Every year around this time, writers ask for suggestions on helping their children return safely to school. Below are some safety tips to discuss with your children, as well as information about my office’s crime prevention division which offers our Legal Lives program in elementary schools throughout Brooklyn.
Additional educational programs offered include workshops that address drunk driving, bullying, internet safety and gang awareness.
•Use a buddy system whenever possible while traveling to school.
•Avoid displaying money, jewelry and electronic equipment.
•Keep keys separate from your knapsack, preferably in your pocket. If your bag is lost or stolen, the thief will not have access to your home.
•Minimize the amount of money, credit cards and valuables that you carry, and only take items that are necessary for the day dividing money between your book bag and pockets.
•Stay alert in crowded situations such as subways and buses, keeping your possessions in front of you.
•When traveling on subways ride in the conductor’s car if possible.
•Report any incident that may occur to authorities immediately.
Also, staff members from my office’s crime prevention division conduct training sessions for principals, teachers, parents and students to recognize the signs of bullying and to take corrective action to stop or preempt it.
Bullying typically consists of physical abuse or threats, verbal taunting or encouraging other students to shun a particular person.
My office also offers a program where members of our staff visit elementary schools throughout Brooklyn to educate fifth-grade students about the criminal justice system as part of our Legal Lives Program.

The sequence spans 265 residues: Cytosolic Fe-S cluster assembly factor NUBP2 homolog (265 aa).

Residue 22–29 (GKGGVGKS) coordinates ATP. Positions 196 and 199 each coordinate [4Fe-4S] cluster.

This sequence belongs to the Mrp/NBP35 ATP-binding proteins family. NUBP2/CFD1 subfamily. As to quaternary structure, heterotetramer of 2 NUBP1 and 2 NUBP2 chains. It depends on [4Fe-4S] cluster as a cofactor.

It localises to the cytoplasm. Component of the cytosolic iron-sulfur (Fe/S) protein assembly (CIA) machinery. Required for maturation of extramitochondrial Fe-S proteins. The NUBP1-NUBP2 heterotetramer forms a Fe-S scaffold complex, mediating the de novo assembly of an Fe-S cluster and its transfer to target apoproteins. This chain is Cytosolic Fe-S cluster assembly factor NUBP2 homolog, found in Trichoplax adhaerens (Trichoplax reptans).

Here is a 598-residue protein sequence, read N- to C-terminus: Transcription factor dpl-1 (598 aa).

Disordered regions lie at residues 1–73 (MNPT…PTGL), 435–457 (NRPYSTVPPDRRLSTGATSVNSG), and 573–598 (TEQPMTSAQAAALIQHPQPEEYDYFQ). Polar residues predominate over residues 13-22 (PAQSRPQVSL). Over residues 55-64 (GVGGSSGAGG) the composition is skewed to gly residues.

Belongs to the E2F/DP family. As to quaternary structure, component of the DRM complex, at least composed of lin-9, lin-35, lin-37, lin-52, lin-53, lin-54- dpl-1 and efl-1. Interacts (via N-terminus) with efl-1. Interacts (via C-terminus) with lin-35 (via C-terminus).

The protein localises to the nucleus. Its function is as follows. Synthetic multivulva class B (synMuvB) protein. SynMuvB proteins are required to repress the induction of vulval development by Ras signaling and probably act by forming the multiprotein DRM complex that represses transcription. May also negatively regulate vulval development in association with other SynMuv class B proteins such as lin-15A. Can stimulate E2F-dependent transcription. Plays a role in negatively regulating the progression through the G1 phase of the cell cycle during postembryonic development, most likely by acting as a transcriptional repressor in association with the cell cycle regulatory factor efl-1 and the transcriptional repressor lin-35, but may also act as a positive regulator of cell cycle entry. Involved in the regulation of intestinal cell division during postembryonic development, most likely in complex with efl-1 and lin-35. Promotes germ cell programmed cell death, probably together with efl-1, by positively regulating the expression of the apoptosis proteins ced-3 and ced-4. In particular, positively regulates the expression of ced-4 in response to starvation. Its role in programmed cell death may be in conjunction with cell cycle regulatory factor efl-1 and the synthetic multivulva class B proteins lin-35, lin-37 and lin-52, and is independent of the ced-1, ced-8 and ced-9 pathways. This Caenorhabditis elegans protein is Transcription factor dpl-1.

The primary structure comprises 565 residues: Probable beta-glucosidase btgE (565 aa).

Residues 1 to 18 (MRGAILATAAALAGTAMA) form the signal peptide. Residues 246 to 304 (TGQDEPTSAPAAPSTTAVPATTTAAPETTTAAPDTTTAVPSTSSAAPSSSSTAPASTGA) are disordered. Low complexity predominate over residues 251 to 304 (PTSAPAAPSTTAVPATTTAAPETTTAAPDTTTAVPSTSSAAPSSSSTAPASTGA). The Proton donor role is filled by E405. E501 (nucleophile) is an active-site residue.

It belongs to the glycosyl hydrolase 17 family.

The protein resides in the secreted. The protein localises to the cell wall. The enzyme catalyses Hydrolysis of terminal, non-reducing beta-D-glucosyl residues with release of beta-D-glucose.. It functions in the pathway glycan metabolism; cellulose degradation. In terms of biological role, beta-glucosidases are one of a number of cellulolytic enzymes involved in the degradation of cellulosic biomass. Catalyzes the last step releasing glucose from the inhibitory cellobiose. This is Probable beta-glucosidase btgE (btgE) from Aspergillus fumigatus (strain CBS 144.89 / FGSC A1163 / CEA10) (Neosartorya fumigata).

Prosecutors and support staff from my office work together with judges and teachers to instruct students about the law and its role in their lives. Legal Lives was founded in 1990 in response to a drastic increase in drug-related and bias crimes.
The program involves weekly interactive lessons, take home lessons, a radio show and mock trials. Students are taught about a variety of topics including internet safety, drugs, drinking and driving, hate crimes, gun possession, domestic violence, shoplifting and violence.
Lessons in the curriculum examine the facts of the actual cases. Students role-play the facts of the cases, respond to questions that are related to the crimes, learn elements of the law pertinent to their age group and participate in mock trials.
Many of the lessons that are taught in the classrooms are reinforced through trips to the courts and my office. The Legal Lives program has been replicated in schools across the state and country.
If you have questions about our educational programs call my hotline at 718-250-3395.